14. lwd

    lwd Ace

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    Comparing to the cats is a bit more difficult. The type of hits and penetrations are also a consideration. I've heard that most of the German AP rounds had some sort of HE filler where a lot of the allies didn't. This could increase the probability of burging. The average German AT gun (whether mounted in a tank, other vehicle, or towed) was also probably larger calliber and HEAT rounds (such as the Bazooka and Panzerfaust) also would be more likely to intiate fires. The sample size on the cats may also be a problem. The larger number of penetrations may also reflect a greater tendency to put one in to make sure or even a "let's see what our gun will do against them" events as I don't think the OR teams went in until the area was well secured. I've also read that it usually took a little while for a tank to brew up at least enough time that crew could evacuate in many circumstances. This combined with the numbers of allied tanks could also account for additional hits and penetrations. I think I've also seen other numbers posted in discussion groups here and there. They were close but I think the Panther in particular had a better chance of burning. Not sure if I've ever seen numbers for the T-34.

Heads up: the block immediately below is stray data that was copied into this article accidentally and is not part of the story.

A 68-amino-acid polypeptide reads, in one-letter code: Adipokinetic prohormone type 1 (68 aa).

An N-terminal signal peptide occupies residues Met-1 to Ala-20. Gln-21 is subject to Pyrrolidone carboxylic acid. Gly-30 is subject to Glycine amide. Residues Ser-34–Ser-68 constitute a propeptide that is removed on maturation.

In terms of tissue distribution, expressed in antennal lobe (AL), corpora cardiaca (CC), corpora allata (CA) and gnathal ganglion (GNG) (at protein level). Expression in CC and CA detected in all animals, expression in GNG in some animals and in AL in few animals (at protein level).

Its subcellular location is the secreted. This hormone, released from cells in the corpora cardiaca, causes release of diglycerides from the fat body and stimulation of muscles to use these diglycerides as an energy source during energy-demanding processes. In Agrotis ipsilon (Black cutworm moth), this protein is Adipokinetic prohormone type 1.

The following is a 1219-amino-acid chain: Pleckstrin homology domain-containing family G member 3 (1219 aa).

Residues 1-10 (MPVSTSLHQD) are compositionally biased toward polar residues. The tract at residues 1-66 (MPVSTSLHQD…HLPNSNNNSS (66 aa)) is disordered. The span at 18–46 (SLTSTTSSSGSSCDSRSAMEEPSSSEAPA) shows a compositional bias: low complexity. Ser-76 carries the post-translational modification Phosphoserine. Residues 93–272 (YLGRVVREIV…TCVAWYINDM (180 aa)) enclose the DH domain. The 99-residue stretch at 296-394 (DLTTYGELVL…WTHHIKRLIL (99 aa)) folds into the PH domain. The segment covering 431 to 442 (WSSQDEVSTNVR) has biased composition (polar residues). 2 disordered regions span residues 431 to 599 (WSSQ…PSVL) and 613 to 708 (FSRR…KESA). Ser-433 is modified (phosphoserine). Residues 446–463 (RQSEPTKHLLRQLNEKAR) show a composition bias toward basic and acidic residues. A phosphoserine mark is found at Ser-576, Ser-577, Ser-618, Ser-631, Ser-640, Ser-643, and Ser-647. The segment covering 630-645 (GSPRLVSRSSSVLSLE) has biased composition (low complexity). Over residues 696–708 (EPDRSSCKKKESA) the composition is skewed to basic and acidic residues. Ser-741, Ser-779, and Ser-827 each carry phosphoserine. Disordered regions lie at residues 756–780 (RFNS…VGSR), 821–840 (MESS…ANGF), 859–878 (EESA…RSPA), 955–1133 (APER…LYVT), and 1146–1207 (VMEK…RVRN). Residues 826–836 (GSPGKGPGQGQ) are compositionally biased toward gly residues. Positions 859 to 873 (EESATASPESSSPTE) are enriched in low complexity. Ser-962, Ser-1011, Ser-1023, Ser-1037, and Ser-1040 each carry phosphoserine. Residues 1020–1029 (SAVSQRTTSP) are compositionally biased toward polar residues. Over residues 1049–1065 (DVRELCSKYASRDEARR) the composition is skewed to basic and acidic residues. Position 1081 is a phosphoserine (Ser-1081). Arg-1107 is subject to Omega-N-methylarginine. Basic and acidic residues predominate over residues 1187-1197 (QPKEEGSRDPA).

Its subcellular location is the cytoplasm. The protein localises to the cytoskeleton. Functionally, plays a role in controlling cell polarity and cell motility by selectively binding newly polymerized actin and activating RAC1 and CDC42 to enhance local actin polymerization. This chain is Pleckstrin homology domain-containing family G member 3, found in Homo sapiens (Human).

15. LJAd

    LJAd Well-Known Member

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    The people claiming that the Sherman was no good,should better go to the Sacred cows and Dead horses section and look on the thread :These poor old Shermans,it took 5 to kill a Tiger (started by T.Gardner) and,then,they should learn that the Sherman was not worse than other WWII tanks .
    Maybe,they also should remember that the mission of a tank was not to search and destroy enemy tanks,that it is not wise to compare tanks as if they were football players (who was better Pele or Platini,or an other one,IMHO also a stupid question )